Thursday, December 31, 2009

Matt Moran's Sweet cherry pie

Good morning to all. I hope that you have been enjoying the festive season, and have had a relaxing time with friends and family. I have been enjoying some time off with my family - it is always a good time for me to catch up on some sleep, as my family are of the "early to bed, early to rise" persuasion.

For my last post for this year, I thought it would be fitting to post a sweet recipe. I have selected a recipe for Sweet Cherry Pie by Matt Moran of Aria fame, which appeared on p19 of the Event liftout in the Sunday Mail on 22 November 2009.

I adore cherries, and as soon as they became relatively cheap, I bought the best part of a kilo, and contributed around half of them to making this pie. It is absolutely delicious, with a jammy, deep red cherry centre complimented by a flaky, golden pastry crust with a lattice work top. I was a little scared of making the lattice work top, as I have never done this before, but it didn't give me any dramas. The hardest part about making pastry in Brisbane in summer is always the heat factor - no sooner is the chilled dough removed from the fridge than it begins to wilt in the heat.

If you like the look of this pie and would like to try it for yourself, the recipe is as follows:

270g cold butter, cut into cubes
450g plain flour
135g icing sugar
2 eggs
500g pitted cherries
75g sugar
30g cornflour
20ml lemon juice
1 egg, lightly beaten (for wash)


Put the sifted flour and icing sugar into a bowl. Add the cubes of butter, and rub together until the mixture forms crumbs. (I used a pastry cutter for this, which I found to be helpful, but your fingertips are fine if the weather is not too warm.)

In a separate small bowl, beat the eggs together with a fork, then pour into the flour mixture. Mix the ingredients together until a workable dough forms; I find using your hands is best for this. (I found that I needed to add more flour because my mixture was too wet; alternatively, if the mixture is too dry, add ice water slowly to the mixture until it comes together.)

Divide the pie dough into two equal pieces, form each piece into a disc shape and wrap in plastic wrap. Refrigerate the dough for at least 30 minutes before using.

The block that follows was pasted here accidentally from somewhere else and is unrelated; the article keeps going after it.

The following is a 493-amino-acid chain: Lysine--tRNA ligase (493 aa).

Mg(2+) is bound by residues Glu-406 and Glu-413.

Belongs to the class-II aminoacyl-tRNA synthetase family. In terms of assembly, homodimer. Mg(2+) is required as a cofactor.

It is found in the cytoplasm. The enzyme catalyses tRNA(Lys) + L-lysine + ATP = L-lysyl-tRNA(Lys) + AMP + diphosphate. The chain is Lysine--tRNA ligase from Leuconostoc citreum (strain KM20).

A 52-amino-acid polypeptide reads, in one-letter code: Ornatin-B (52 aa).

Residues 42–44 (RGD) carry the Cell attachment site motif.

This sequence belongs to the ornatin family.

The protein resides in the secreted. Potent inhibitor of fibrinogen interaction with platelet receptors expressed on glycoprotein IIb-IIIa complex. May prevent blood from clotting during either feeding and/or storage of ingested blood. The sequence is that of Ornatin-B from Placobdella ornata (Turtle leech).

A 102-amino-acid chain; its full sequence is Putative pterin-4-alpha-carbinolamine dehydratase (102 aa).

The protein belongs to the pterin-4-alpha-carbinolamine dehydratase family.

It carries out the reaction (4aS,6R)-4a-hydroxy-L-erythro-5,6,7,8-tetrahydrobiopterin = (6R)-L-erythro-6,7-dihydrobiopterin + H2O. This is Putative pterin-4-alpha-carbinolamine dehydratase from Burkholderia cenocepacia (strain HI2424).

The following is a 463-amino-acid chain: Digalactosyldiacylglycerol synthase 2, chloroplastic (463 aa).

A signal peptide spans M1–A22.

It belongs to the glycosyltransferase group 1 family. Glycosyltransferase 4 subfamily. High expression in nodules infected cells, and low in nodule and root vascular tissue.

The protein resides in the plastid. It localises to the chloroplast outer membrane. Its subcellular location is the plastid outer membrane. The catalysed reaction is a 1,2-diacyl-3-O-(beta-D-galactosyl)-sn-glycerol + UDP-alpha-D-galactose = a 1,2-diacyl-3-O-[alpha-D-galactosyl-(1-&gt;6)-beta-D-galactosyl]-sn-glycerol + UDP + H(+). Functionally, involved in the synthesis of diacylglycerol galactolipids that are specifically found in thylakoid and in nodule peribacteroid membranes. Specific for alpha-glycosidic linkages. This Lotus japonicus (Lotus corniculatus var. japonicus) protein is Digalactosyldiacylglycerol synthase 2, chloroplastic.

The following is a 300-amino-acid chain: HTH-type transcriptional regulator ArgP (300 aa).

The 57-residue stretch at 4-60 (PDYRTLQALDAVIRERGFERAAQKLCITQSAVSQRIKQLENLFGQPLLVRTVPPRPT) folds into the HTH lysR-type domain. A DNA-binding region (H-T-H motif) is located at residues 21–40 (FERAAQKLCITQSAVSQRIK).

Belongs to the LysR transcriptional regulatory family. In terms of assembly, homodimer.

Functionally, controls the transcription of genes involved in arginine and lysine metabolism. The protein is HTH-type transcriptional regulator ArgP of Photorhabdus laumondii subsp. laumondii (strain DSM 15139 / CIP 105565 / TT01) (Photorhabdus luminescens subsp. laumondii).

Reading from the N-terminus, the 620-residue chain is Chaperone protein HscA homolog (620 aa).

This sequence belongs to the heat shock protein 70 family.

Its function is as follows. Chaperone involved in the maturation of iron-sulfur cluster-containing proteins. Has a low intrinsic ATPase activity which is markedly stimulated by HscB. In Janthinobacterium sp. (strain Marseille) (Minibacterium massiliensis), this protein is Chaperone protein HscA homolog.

Put the cherries and sugar into a medium saucepan, and stir over medium heat until the cherries are soft and the sugar has dissolved (~5 minutes).

In a small bowl, mix together the cornflour and lemon juice, then pour the mixture into the cooked cherries, stirring the mixture over the heat for a further 2-3 minutes or until the mixture has thickened. Remove the saucepan from the heat and allow the mixture to cool.

Pie assembly

Grease a 21cm fluted pie pan well.

Remove one of the discs of dough from the fridge, and roll it out between two pieces of baking paper or on a well floured bench to 3-4mm in thickness. Carefully line the greased pie pan with the rolled out dough, and trim off the excess. Place the pie shell in the fridge for ~20minutes to chill.

In the meantime, remove the second piece of pie dough from the fridge and roll out to 3-4mm thickness, as before. Cut the pastry into 16 x 3cm wide strips. (I only managed 8 x 3cm strips, and this worked fine.) Place the strips onto a tray and chill in the fridge for ~20 minutes.

Preheat your oven to 170 degrees Celsius.

Remove the chilled pie shell from the fridge, and spoon in the cooled cherry mixture. Brush the edges of the pie shell with the beaten egg wash, then remove the pastry strips from the fridge, and lay half of them horizontally across the top of the pie, and the other half vertically across the top of the pie to form a lattice.

Trim off the excess pastry, and brush the top of the lattice with the egg wash.

Put the pie into the preheated oven, and bake for 45 minutes or until golden brown.

Serve with cream or icecream.


Happy New Year to you and your family!

Tuesday, December 29, 2009

TWD - Low and Luscious Chocolate Cheesecake

I hope that you had a wonderful Christmas, and are not over sweets yet! That's because this week's
Tuesday with Dorie features Dorie's Low and Luscious Chocolate Cheesecake, chosen by our host, the Tea Lady of Tea and Scones.

I think that "low and luscious", although alliterative, is a misnomer, because with three blocks of cream cheese, it was rather a high cheesecake. No matter - with a cheesecake that looks as good as this, who is going to quibble over something as trivial as a name?

I made this for the birthday morning tea of Caroline in Finance. I have to say that I found the fundamentally tangy cheesecake flavour a little odd with the chocolate, but perhaps it is something that would grow on me. I only tasted a tiny sliver, so if I had eaten a whole slice, the flavours may have melded better for me.